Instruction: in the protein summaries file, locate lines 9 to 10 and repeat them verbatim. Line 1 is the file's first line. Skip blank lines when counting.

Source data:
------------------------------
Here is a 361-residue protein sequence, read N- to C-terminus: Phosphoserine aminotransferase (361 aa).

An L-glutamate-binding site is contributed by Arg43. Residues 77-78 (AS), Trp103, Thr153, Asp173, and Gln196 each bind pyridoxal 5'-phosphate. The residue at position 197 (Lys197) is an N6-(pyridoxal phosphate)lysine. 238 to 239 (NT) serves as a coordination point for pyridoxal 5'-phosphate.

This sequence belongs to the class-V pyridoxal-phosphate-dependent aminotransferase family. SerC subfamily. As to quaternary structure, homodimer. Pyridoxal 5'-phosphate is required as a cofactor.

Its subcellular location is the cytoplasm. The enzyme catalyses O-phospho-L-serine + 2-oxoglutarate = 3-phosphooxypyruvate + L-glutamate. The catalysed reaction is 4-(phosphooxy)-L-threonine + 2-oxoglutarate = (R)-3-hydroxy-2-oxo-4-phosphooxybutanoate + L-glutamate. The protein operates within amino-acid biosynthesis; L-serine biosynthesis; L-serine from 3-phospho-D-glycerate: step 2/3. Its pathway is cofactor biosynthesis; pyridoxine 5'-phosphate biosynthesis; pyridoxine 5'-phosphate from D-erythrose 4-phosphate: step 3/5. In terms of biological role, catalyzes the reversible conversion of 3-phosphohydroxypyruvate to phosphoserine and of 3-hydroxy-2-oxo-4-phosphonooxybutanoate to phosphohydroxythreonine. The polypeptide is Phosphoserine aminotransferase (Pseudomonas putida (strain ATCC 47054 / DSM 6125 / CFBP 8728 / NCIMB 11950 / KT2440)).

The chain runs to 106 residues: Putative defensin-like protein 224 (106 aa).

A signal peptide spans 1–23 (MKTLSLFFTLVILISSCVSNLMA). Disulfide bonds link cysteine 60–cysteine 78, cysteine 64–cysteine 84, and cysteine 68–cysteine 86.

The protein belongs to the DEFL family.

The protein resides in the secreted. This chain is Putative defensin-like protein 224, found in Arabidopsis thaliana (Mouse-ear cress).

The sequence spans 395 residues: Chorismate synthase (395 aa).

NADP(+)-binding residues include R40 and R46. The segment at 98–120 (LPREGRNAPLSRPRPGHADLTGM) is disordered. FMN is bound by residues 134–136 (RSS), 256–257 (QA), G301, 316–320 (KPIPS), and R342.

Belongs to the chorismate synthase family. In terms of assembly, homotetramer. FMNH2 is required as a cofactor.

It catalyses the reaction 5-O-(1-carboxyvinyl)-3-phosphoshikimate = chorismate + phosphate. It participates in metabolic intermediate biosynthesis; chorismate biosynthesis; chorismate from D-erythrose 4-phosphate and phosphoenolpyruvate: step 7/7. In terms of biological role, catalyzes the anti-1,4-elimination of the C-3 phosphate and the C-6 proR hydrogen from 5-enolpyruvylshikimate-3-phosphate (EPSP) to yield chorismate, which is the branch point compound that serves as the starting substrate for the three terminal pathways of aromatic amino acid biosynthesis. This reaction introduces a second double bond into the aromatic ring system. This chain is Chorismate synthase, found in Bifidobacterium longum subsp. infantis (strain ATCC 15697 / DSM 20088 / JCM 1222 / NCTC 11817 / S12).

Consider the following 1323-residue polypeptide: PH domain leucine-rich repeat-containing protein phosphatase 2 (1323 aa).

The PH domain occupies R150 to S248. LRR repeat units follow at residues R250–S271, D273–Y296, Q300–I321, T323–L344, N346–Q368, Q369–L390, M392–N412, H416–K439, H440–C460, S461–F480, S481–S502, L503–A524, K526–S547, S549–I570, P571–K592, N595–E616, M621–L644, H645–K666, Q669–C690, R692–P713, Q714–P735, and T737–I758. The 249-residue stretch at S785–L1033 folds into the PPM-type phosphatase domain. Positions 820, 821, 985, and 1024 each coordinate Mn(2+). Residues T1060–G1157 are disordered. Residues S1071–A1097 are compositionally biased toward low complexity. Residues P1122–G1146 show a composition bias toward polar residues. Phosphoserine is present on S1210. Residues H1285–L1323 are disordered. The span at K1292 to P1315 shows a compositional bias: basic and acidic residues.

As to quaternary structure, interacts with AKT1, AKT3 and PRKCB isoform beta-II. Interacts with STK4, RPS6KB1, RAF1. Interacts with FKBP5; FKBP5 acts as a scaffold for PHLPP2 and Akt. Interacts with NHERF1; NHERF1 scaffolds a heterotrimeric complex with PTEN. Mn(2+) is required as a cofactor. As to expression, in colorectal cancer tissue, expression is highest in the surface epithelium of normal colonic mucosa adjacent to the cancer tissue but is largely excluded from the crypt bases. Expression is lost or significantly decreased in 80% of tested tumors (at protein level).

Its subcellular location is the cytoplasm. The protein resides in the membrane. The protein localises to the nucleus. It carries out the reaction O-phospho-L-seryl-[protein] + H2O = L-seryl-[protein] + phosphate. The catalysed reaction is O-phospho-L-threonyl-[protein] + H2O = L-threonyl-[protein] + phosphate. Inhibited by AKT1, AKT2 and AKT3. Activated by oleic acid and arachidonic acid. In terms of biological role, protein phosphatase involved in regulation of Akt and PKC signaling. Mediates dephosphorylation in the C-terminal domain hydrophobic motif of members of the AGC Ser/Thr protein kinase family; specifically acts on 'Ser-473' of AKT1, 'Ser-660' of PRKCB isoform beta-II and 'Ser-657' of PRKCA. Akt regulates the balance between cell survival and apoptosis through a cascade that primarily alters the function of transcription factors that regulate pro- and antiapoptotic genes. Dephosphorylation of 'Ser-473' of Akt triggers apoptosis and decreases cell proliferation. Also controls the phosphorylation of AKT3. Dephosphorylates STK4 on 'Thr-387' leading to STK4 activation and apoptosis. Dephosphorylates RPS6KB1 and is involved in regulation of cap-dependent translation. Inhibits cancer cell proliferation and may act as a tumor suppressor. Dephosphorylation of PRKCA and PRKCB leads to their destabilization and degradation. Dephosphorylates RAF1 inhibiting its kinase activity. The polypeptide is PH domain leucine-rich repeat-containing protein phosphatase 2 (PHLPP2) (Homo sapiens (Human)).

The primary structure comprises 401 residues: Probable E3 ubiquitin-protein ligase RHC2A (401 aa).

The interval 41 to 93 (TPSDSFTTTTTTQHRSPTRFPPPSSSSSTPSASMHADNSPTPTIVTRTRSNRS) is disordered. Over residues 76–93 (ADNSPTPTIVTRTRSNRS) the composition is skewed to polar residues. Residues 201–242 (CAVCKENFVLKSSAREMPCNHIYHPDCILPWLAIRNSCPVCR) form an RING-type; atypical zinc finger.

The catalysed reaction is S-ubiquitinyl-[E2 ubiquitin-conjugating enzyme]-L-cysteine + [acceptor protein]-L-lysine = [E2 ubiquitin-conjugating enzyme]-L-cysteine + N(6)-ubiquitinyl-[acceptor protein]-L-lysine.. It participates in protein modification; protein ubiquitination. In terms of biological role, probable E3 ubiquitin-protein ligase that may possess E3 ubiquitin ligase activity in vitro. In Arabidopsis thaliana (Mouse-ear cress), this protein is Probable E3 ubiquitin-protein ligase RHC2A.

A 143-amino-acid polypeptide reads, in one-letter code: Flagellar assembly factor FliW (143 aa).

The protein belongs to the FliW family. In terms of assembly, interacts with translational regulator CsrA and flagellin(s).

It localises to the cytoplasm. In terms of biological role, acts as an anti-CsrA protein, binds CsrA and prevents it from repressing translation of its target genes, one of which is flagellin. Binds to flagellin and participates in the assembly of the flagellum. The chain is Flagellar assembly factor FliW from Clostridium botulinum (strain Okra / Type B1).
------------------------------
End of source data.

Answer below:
The sequence spans 395 residues: Chorismate synthase (395 aa).

NADP(+)-binding residues include R40 and R46. The segment at 98–120 (LPREGRNAPLSRPRPGHADLTGM) is disordered. FMN is bound by residues 134–136 (RSS), 256–257 (QA), G301, 316–320 (KPIPS), and R342.